Government Declares State of Emergency in PNG
Papua New Guinea's parliament has declared a state of emergency in the capital and two Highlands provinces today (25 May).
IHS Global Insight Perspective
Papua New Guinea's parliament today (25 May) declared a state of emergency in three regions of the country, as the government of Prime Minister Peter O'Neill sought to reassert its hold on power.
The security situation remains stable in the capital, but events suggest the potential for the situation to escalate: the sitting of parliament was delayed after police loyal to former prime minister Sir Michael Somare blockaded the building.
The declaration gives the police greater powers to ensure law and order and could potentially be used to delay the elections, currently scheduled for June. The situation in the country remains uncertain and the standoff is damaging Papua New Guinea's international reputation.
State of Emergency
Parliament finally convened today after multiple attempts earlier in the week. The previous attempts failed for a lack of quorum, with many MPs having travelled to their constituencies to begin campaigning for the elections scheduled in June. However, Prime Minister Peter O'Neill and his supporters clearly regarded the Supreme Court's 21 May ruling as sufficiently important to merit their immediate attention; O'Neill cancelled a planned diplomatic visit to Japan to attend today's session.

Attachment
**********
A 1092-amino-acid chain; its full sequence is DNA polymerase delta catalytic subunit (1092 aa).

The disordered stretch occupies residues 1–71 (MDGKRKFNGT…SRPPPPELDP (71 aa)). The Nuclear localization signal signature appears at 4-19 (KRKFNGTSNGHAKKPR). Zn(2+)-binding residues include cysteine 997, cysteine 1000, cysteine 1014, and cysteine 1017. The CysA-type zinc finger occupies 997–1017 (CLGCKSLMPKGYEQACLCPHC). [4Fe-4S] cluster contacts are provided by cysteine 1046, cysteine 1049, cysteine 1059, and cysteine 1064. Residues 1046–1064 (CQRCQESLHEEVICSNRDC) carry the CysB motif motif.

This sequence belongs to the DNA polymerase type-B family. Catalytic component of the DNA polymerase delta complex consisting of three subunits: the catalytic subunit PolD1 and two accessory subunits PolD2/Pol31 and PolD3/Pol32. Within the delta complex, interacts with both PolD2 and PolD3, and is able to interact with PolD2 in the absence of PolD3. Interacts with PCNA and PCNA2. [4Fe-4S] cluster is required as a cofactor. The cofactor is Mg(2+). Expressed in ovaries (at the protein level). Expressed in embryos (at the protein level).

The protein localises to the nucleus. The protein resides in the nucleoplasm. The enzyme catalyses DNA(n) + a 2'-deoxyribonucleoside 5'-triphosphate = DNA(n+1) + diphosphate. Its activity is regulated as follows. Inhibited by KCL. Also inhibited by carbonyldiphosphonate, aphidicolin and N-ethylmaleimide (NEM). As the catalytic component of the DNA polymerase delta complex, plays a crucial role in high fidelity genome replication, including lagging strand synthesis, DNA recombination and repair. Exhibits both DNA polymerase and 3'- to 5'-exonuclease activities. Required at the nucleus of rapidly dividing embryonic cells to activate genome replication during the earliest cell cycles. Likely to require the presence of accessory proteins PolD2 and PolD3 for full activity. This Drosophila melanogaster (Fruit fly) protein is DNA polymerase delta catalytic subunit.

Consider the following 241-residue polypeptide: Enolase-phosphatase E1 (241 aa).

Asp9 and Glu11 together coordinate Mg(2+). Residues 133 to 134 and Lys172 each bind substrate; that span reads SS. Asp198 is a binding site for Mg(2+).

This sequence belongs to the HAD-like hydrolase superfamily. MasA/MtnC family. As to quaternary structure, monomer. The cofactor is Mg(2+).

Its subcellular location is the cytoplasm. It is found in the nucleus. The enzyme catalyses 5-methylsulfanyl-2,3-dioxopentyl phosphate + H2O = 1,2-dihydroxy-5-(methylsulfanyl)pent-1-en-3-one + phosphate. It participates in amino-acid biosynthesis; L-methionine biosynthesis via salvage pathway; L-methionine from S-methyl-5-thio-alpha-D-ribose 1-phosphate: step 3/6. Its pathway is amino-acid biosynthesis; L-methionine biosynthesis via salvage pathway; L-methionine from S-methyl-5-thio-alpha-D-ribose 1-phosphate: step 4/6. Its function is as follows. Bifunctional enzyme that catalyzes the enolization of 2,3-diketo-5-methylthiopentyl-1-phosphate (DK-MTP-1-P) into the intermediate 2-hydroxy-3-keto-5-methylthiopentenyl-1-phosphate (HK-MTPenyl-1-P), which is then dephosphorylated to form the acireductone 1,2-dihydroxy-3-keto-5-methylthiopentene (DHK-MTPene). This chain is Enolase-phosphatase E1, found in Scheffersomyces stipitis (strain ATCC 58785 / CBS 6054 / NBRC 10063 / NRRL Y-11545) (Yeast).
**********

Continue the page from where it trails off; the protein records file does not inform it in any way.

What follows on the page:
According to Radio New Zealand International, the state of emergency covers the National Capital District (Port Moresby) and the Highlands provinces of Hela and Southern Highlands. Radio Australia's correspondent in Papua New Guinea reported today (25 May) that parliament reserved the right to extend the state of emergency to "any other places … that pose a threat to national security". The declaration gives the police greater powers to ensure law and order and permits the call out of members of the Papua New Guinea Defence Force. Under Section 246 of the constitution, during "a period of declared national emergency" parliament can extend its term of office "for a term not exceeding the length of the period [of emergency] and such time afterwards as is necessary to allow a general election to be arranged and held". Given previous attempts by parliament to defer the June elections for six months, this provision could prove significant (see Papua New Guinea: 5 April 2012: PNG Parliament Votes to Delay Election).